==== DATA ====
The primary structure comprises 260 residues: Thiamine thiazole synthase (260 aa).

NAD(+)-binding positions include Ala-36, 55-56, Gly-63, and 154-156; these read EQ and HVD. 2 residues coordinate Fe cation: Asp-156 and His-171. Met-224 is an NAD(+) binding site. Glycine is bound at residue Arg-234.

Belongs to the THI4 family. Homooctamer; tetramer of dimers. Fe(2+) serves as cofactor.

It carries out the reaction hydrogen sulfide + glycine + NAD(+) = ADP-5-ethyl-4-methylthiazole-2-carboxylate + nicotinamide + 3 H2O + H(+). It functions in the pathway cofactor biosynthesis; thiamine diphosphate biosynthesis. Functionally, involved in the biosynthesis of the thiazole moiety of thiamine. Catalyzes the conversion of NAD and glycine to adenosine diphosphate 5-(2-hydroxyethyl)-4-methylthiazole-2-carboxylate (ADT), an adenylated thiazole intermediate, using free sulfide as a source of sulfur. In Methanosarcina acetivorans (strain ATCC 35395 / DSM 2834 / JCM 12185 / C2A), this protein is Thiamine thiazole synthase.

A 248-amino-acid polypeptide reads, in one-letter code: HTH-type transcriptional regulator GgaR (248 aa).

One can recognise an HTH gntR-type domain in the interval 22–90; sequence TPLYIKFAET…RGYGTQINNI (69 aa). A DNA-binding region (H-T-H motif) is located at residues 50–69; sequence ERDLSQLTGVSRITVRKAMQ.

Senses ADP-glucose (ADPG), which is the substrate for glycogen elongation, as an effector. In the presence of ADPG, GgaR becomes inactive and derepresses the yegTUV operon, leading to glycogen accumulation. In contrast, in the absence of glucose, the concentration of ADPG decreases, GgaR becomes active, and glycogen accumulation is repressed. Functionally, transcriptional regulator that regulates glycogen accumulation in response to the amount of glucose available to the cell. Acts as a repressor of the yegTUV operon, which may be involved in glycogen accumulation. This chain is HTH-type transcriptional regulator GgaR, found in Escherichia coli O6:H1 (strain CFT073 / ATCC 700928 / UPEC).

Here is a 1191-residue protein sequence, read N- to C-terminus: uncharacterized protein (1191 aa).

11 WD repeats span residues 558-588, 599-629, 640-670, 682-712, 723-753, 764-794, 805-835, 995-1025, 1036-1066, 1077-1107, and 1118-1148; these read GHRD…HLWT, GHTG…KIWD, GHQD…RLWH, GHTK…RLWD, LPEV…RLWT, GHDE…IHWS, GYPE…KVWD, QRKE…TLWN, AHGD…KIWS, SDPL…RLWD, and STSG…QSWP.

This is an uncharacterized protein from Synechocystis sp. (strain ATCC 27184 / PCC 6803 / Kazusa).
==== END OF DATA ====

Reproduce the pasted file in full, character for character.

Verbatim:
The primary structure comprises 260 residues: Thiamine thiazole synthase (260 aa).

NAD(+)-binding positions include Ala-36, 55-56, Gly-63, and 154-156; these read EQ and HVD. 2 residues coordinate Fe cation: Asp-156 and His-171. Met-224 is an NAD(+) binding site. Glycine is bound at residue Arg-234.

Belongs to the THI4 family. Homooctamer; tetramer of dimers. Fe(2+) serves as cofactor.

It carries out the reaction hydrogen sulfide + glycine + NAD(+) = ADP-5-ethyl-4-methylthiazole-2-carboxylate + nicotinamide + 3 H2O + H(+). It functions in the pathway cofactor biosynthesis; thiamine diphosphate biosynthesis. Functionally, involved in the biosynthesis of the thiazole moiety of thiamine. Catalyzes the conversion of NAD and glycine to adenosine diphosphate 5-(2-hydroxyethyl)-4-methylthiazole-2-carboxylate (ADT), an adenylated thiazole intermediate, using free sulfide as a source of sulfur. In Methanosarcina acetivorans (strain ATCC 35395 / DSM 2834 / JCM 12185 / C2A), this protein is Thiamine thiazole synthase.

A 248-amino-acid polypeptide reads, in one-letter code: HTH-type transcriptional regulator GgaR (248 aa).

One can recognise an HTH gntR-type domain in the interval 22–90; sequence TPLYIKFAET…RGYGTQINNI (69 aa). A DNA-binding region (H-T-H motif) is located at residues 50–69; sequence ERDLSQLTGVSRITVRKAMQ.

Senses ADP-glucose (ADPG), which is the substrate for glycogen elongation, as an effector. In the presence of ADPG, GgaR becomes inactive and derepresses the yegTUV operon, leading to glycogen accumulation. In contrast, in the absence of glucose, the concentration of ADPG decreases, GgaR becomes active, and glycogen accumulation is repressed. Functionally, transcriptional regulator that regulates glycogen accumulation in response to the amount of glucose available to the cell. Acts as a repressor of the yegTUV operon, which may be involved in glycogen accumulation. This chain is HTH-type transcriptional regulator GgaR, found in Escherichia coli O6:H1 (strain CFT073 / ATCC 700928 / UPEC).

Here is a 1191-residue protein sequence, read N- to C-terminus: uncharacterized protein (1191 aa).

11 WD repeats span residues 558-588, 599-629, 640-670, 682-712, 723-753, 764-794, 805-835, 995-1025, 1036-1066, 1077-1107, and 1118-1148; these read GHRD…HLWT, GHTG…KIWD, GHQD…RLWH, GHTK…RLWD, LPEV…RLWT, GHDE…IHWS, GYPE…KVWD, QRKE…TLWN, AHGD…KIWS, SDPL…RLWD, and STSG…QSWP.

This is an uncharacterized protein from Synechocystis sp. (strain ATCC 27184 / PCC 6803 / Kazusa).